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The Way of All Things

Taoism and Buddhism

The Way of All Things
Sunday, August 19, 2018

The classic Tao Te Ching . . . reveals how both action and contemplation are paths to experiencing harmony, peace, and unity amidst diversity. It exemplifies both the Bodhisattva’s skillful means of being there while getting there, every single step of the way, and the sublime secret that is the inseparability of oneness and noneness. —Lama Surya Das [1]

Continuing our exploration of perennial wisdom traditions, we turn to the ancient Chinese text the Tao Te Ching. By the time Lao Tzu (or Laozi) wrote his manuscript (2,500 years ago), Tao had been part of Chinese culture for thousands of years. Translator and annotator Derek Lin writes:

One reason Taoism has such durability is, paradoxically, because of its flexible and inclusive nature. . . . The original conception of Tao [meaning “way”] was simply the observation that reality has a certain way about it. This “way” encompasses all of existence: life, the universe, and everything. . . .

Because of the Tao’s inclusive nature, when Buddhism entered China 1,800 years ago, it found easy acceptance despite its differences from Taoism. A sense of optimism and humor runs throughout the ancient Tao, aptly expressed as “carefree wandering.” Buddhism, on the other hand, saw life as ku hai, the bitter ocean, and focused on suffering. Despite this, Chinese people regarded Buddhist teachings as simply another way to express the Tao. . . .

The ultimate purpose of the Tao Te Ching is to provide us with wisdom and insights that we can apply to life. If we cannot do that, then it doesn’t matter how well we understand the passages. The true Tao must be lived. [2]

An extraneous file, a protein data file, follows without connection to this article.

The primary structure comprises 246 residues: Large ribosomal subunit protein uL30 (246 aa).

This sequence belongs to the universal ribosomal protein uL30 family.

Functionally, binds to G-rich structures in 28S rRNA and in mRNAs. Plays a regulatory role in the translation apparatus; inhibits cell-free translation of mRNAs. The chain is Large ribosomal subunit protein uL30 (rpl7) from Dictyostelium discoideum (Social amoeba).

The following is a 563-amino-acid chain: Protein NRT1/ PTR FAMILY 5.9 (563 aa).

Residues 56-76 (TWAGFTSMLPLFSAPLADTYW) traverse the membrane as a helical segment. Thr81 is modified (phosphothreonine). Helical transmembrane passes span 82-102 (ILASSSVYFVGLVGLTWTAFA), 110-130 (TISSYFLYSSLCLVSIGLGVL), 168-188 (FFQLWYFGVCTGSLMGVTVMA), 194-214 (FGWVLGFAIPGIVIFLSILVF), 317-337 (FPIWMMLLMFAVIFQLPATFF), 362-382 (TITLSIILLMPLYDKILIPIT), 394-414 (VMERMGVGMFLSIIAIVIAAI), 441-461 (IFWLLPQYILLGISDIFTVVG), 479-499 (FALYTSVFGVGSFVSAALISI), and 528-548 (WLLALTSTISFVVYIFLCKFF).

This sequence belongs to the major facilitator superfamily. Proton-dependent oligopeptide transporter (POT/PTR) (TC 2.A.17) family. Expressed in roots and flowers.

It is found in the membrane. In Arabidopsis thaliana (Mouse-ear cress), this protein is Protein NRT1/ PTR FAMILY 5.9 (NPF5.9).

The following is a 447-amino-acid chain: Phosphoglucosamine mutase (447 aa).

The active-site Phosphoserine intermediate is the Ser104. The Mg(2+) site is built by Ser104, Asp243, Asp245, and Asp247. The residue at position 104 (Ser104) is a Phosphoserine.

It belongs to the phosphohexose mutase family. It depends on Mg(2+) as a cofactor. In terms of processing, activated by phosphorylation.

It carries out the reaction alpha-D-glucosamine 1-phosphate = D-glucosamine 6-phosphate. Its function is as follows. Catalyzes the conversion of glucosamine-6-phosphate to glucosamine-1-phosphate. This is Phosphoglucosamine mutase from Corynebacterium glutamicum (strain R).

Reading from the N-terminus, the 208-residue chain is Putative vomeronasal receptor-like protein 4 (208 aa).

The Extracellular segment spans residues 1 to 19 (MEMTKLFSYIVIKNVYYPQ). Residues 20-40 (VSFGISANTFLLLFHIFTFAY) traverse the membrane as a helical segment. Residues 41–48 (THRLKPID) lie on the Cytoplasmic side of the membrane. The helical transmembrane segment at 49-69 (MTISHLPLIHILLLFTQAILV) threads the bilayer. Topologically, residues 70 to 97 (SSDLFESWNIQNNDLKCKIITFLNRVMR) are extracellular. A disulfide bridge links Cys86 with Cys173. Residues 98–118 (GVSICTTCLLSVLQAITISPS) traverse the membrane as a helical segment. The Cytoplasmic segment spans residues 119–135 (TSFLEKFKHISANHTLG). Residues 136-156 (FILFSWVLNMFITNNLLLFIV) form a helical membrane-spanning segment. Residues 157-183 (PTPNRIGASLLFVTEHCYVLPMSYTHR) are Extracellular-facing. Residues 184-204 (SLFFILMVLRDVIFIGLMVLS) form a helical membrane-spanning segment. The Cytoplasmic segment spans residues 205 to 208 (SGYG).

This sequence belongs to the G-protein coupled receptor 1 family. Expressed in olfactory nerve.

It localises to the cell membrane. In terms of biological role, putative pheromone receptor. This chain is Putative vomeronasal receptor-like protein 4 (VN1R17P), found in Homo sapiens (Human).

Tibetan Buddhist Surya Das writes:

The sublime peace of the Tao [is] something we can all experience by . . . coming into accord with how things actually are—what Tibetan Buddhists call the natural state. Rather than trying to build skyscrapers to reach heaven and bridges to cross the raging river of samsara to reach the so-called other shore of nirvana, we could realize that it all flows right through us right now and there’s nowhere to go, nothing to get, and all is perfect as it is. This deep inner knowing has a lot to do with trust and letting be; there is nirvanic peace in things just as they are.

This should not be misconstrued as a rationalization for mere quietism, cold indifference, passivity, or dropping out. Five hundred years before Jesus, Taoists taught passive resistance, a crucial element of world-changing modern spiritual activists such as Mahatma Gandhi, Martin Luther King Jr., and the Dalai Lama of Tibet. The ancient masters revealed how to be steadfast and supple, like water—flowing rather than fixed, rigid, or static—which is of great benefit, for water is stronger than even stone: water’s constant flow will eventually wear anything down and carry everything away. Like the underlying continuum of reality, the great Tao is groundless and boundless; it is flowing, dynamic, yet unmoved amidst infinite change. “Yield and overcome, and you cannot be broken,” they taught. “Bend and be straight.” These are powerful words, truth spoken to power. Wisdom is as wisdom does. Awakening oneself awakens the whole world. [3]

[1] Lama Surya Das in Derek Lin, Tao Te Ching: Annotated and Explained (Skylight Paths Publishing: 2006), vii.

[2] Derek Lin, Tao Te Ching: Annotated and Explained (Skylight Paths Publishing: 2006), xvii-xviii, xx.

[3] Lama Surya Das in Derek Lin, Tao Te Ching, viii-ix.

Image Credit: Woman Sitting in Front of Monk
Inspiration for this week’s banner image: Buddhism can help Christians to be mystical Christians . . . to realize and enter into the non-dualistic, or unitive, heart of Christian experience—a way to be one with the Father, to live Christ’s life, to be not just a container of the Spirit but an embodiment and expression of the Spirit, to live by and with and in the Spirit, to live and move and have our being in God. —Paul Knitter